The handbook aims to assist NGO, government staff, organisations and individuals responsible for implementing domestic roofwater harvesting systems or programmes
This handbook on roofwater harvesting by the IRC International Water and Sanitation Centre has been written to assist NGO and government staff responsible for implementing domestic roofwater harvesting systems or programmes. It is also meant to serve as a source of material for rainwater harvesting associations preparing national design guidelines in local languages. Finally, it could be used by individual householders or masons literate in English to design single roofwater harvesting systems.
Domestic roofwater harvesting (DRWH) provides an additional source from which to meet local water needs. In recent years, DRWH systems have become cheaper and more predictable in performance. There is a better understanding of the way to mix DRWH with other water supply options, in which DRWH is usually used to provide full coverage in the wet season and partial coverage during the dry season as well as providing short-term security against the failure of other sources.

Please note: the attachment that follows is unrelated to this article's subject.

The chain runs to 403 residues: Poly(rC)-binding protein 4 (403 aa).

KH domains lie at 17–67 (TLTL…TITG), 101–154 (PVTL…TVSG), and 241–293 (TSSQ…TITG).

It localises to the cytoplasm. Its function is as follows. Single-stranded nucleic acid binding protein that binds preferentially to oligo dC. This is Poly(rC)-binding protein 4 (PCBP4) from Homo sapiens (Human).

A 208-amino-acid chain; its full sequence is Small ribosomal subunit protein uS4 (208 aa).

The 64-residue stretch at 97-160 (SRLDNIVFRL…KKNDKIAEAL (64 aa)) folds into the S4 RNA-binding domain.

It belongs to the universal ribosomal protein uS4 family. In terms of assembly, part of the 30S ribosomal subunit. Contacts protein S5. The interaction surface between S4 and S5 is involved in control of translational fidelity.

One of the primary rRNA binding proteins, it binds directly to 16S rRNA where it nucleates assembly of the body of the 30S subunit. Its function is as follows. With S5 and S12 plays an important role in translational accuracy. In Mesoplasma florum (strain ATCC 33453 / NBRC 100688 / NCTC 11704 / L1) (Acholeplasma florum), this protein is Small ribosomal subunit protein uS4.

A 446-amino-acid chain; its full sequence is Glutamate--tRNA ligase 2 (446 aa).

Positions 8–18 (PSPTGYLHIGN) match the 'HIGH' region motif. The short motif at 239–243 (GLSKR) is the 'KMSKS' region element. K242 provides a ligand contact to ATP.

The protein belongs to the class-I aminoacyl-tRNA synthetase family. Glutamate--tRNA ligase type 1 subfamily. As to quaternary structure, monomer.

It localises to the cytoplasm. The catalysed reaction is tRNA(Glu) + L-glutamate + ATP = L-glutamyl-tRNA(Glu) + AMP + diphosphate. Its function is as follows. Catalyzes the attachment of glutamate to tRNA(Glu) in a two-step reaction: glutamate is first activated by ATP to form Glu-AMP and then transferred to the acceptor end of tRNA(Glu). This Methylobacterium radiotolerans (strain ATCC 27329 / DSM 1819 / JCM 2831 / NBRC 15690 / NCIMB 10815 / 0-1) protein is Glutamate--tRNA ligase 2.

Interest in DRWH technology is reflected in the water policies of many developing countries, where it is now cited as a possible source of household water. Rainwater systems deliver water directly to the household, relieving the burden of water-carrying, particularly for women and children.
Part A is aimed at those with responsibility for choosing technology – for example managers of NGO and governmental water programmes. The rest of the handbook, Part B, is aimed at those implementing DRWH programmes and concentrates on which of the many forms of DRWH should be used in particular circumstances. The handbook is primarily focused on ‘low-cost’ DRWH in the ‘humid tropics’. It is deliberately specialised in geographical scope and target group, and quite prescriptive. The manual has illustrated practical examples from around the world, including India.